- The idea of commercialisation of the space above transit routes, was first introduced at Vashi station in Navi Mumbai, in 1992. Other stations, such as Sanpada, Juinagar, Nerul and CBD Belapur on the same railway line followed in Vashi’s footsteps but met with lesser degrees of success. However, the latest transformation of Seawoods-Darave railway station has met with phenomenal success.
- India received global recognition as a force in the software world, thanks to the Y2K bug, which also proved to be another turning point for the real estate industry. More foreign companies started setting up offices in cities like Hyderabad and Bengaluru, which led to growth in these cities’ commercial and residential real estate.
- Foreign direct investment (FDI) in real estate was first allowed in the year 2005, which opened up newer ways of funding and led to a maturing of the industry, in terms of business practices and product offerings. The FDI regime has been further liberalised in recent years, leading to record private equity inflows and entry of foreign developers.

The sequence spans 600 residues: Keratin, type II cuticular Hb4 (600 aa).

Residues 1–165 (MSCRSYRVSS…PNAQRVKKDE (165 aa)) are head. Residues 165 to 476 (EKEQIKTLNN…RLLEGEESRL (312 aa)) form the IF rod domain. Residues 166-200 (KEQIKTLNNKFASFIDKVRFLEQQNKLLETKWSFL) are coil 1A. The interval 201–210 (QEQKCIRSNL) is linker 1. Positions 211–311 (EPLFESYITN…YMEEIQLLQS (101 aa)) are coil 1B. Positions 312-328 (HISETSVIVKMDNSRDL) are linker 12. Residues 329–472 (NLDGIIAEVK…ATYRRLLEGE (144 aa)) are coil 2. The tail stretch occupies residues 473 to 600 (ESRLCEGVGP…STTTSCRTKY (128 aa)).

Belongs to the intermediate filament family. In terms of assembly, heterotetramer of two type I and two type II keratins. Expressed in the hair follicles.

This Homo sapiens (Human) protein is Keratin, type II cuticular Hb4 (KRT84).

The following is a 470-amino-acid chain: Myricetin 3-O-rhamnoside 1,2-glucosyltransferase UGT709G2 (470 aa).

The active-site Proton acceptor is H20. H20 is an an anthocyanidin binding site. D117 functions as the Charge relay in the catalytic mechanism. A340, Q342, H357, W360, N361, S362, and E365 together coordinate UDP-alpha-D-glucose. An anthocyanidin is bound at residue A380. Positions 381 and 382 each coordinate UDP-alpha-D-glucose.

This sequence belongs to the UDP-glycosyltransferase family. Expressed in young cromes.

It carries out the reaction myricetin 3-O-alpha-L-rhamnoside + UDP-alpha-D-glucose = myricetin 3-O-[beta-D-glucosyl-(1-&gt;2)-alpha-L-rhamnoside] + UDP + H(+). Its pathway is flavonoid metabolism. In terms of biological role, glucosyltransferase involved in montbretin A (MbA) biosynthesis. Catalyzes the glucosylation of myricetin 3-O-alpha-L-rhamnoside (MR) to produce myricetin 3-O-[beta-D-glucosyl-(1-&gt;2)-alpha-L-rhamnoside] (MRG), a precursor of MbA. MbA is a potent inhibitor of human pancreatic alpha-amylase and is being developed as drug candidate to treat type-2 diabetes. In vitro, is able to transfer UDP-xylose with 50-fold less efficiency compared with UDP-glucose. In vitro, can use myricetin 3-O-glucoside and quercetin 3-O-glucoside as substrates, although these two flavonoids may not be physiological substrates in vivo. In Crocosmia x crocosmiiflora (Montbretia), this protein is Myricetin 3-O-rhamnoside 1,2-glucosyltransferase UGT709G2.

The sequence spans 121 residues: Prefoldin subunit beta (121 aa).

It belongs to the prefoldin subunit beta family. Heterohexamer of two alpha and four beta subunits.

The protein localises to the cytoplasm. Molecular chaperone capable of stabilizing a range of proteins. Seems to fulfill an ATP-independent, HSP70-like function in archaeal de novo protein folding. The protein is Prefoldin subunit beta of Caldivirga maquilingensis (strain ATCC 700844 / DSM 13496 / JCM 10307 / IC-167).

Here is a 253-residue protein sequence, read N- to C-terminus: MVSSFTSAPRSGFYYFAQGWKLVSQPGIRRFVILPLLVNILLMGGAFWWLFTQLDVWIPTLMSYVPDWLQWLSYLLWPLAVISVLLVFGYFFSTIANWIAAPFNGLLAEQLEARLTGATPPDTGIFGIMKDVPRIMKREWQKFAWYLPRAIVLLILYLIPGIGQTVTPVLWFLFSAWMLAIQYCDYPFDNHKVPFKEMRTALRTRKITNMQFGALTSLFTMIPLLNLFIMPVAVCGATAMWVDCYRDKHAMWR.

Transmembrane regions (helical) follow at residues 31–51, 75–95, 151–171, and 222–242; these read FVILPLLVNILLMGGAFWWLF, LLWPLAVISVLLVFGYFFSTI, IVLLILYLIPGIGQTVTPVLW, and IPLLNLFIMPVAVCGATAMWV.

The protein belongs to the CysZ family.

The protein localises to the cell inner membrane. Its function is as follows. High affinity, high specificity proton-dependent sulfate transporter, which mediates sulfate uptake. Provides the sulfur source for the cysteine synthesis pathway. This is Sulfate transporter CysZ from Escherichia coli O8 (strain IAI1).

- Just before the turn of the millennium, Indians were introduced to the concept of organised retail through the first mall: Spencer Plaza in Chennai, followed by Crossword in Mumbai and Ansal Plaza in Delhi. From the early 2000s, there has been a spurt of mall developments across the country.
- The government approved the restructuring and modernisation of brownfield airports, such as Mumbai and Delhi, as well as greenfield airports at Bengaluru and Hyderabad, through the public-private partnership model in 2006. This led to the introduction of the concept of airport cities and airport precinct real estate.
- The collapse of Lehman Brothers in 2008 triggered a panic, along with the sub-prime crisis, leading investors to scout for rationality in investments across asset classes. The ensuing economic slowdown and risk of job losses, made it difficult for investors to exit from their stakes in Indian real estate. The global financial crisis, however, had a big impact on commercial realty in India and a limited impact on residential realty in the country. The price fall led to quick sales and India’s residential market bounced back sooner than most expected.
(With inputs from Ashutosh Limaye, real estate analyst)